Adjusting turbo actuation to some extent can, change the AFR or how cool or hot the burn is. Using a needle valve on the VNT actuator can adjust when the Turbo starts to produce boost, and how quickly it comes on. But this could also be programmed into a tune, or by using an electronic boost controller and solenoid (possibly coupled with either EGT, or AFR like with Innovate and GFB products).
 

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2014 Forester 6 M/T
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It looks that I have to clean my DPF after 5 years and 6 months. As you can see today I had active regen and it finished at 5% soot. Then I stopped car at the office. On the way home it dropped to 3% but then rapidly rises to 35% at only 7 km... Not sure if there is anything I can try other than DPF cleaning. I already tried additives for DPF, injector cleaner, ... but nothing helped. Any suggestions?

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If your engine running normally? Jumping from 3% to 35% soot seems unlikely. Maybe issue with the sensor?

Take it out for a nice motorway drive, 30min at least between 2500 and 3000rpm, 6th gear. Then see how it's doing.
 

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I take a ride on motorway as you suggested, hopefully I didn't get a fine because of speeding ;-) unfortunately till I get to motorway soot increased from 35% to 51% and even if temperature at DPF was arround 400-450 Celsius soot didn't drop much. And when I slow down in the city it start growing quite fast. Engine is running fine and I didn't notice any problem.

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Sorry to hear that. You can also try the same in 3rd or 4th gear. Basically minimal requirement is 60km/h, and at least 2000rpm for regen to work. And you have to sustain that for at least 10-15min.

I wouldn't go above 3000rpm because it becomes counter productive. Try it a few more times if you can and see if it helps.

Also, you might have an air leak, which would cause fast soot buildup. Inspect the intercooler hose and other intake components for any cracks.
 

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Also, you might have an air leak, which would cause fast soot buildup. Inspect the intercooler hose and other intake components for any cracks.
I second that. Happened to us. Also make sure the intake air hose clamps are tight.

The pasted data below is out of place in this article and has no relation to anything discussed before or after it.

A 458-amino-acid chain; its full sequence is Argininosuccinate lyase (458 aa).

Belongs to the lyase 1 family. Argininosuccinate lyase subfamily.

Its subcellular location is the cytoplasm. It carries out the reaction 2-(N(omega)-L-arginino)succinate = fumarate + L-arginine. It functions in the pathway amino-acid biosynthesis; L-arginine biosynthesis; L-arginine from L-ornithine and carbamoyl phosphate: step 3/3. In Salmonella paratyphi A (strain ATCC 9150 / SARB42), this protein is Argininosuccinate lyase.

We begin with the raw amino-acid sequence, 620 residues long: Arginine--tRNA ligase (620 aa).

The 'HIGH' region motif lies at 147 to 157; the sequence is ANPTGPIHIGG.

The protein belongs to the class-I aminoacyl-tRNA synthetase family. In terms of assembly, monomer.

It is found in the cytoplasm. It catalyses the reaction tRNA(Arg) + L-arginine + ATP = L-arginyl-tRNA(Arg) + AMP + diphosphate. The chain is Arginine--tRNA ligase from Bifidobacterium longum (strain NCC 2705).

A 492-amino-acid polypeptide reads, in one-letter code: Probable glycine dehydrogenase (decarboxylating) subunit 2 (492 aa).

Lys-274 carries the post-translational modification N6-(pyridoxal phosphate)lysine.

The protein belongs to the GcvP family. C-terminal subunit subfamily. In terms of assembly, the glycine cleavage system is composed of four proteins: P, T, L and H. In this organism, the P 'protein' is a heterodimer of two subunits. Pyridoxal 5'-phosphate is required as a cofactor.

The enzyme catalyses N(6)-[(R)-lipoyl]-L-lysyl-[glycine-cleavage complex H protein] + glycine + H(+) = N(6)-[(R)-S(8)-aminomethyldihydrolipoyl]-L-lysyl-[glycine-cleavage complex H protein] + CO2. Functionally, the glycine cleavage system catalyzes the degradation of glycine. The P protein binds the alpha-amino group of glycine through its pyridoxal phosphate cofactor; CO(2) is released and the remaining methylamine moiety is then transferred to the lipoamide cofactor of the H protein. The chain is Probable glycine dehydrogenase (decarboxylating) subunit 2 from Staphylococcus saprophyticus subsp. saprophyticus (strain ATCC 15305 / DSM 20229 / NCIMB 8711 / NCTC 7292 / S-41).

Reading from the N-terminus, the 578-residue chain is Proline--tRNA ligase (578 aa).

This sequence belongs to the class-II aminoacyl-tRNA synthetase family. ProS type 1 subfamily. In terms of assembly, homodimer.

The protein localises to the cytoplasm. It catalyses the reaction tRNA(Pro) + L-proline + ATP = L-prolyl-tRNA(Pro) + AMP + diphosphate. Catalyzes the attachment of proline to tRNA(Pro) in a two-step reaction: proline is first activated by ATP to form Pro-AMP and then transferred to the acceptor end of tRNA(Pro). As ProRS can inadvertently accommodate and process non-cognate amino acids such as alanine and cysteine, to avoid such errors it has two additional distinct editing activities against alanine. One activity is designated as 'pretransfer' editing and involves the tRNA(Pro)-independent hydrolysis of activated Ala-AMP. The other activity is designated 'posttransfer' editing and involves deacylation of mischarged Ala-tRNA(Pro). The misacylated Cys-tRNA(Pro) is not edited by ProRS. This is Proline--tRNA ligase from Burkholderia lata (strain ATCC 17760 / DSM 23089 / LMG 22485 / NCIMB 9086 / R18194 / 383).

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I tried to burn soot 2 more times on motorway and I looked at DPF temperature and I try to keep throttle as minimum as I can to keep DPF at 400 Celsius. Result wasn't great and soot burn out pretty slowly, after half an hour it lowered only by 10% and when I get back to the city after few km's I get rapid increase to the same value as before. At Monday I have appointment at Subaru service for checking DPF system and related stuff also for DPF diagnostic and cleaning. Will let you know the result. They can check the real airflow of DPF and back pressure. It will be interesting to see the result ;-)

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Did the DPF light on your dashboard turn on? Or maybe flashed intermittently? If you don't see the DPF light then your Subaru is doing a passive regen. If you see the light then you should not shut down the engine and go for a drive as described. If it's not convenient at that time you can shut it down and next time you turn it on, it will still be on and do the drive then. Don't shut down for too many times. Active regen will burn the DPF much harder than passive. But, if it's not successful then the DPF light will start to blink and at that time you don't have any choice but to go to the Subaru dealer so they can try to fix it by doing the active regen over the OBD2 connection.

Anyway good luck and let us know what you find out.
 

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Over the weekend things changed and I can't go to another city for DPF cleaning as I plan. It looks like some intake hose broke and I can clearly hear hissing sound from engine on increasing turbo boost. Tomorrow I going to my local dealer for checking and fixing this. Will see if it also fix the DPF issue.

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So just an update, short elbow hose from intercooler to engine, right side, has been broken and actually changed with new one. Will see how the DPF behavior change.

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Check my post #13. It's a very common failure. Should be better with the DPF if there are no air leaks.
 

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So it looks like fixing the broken pipe from intercooler didn't helped. I took a ride of 17km (mix of city & country roads) at speed 50-90km/h and result was soot increase from 11%-46%. Interesting thing is that DPF differential pressure almost didn't change. There was variation only 0-1kpa. It looks like DPF isn't that full and it didn't create a resistance at exhaust. So I don't understand why soot value increasing that fast... Any ideas? Obviously there should be something additional taken into account in the calculation formula for soot accumulation...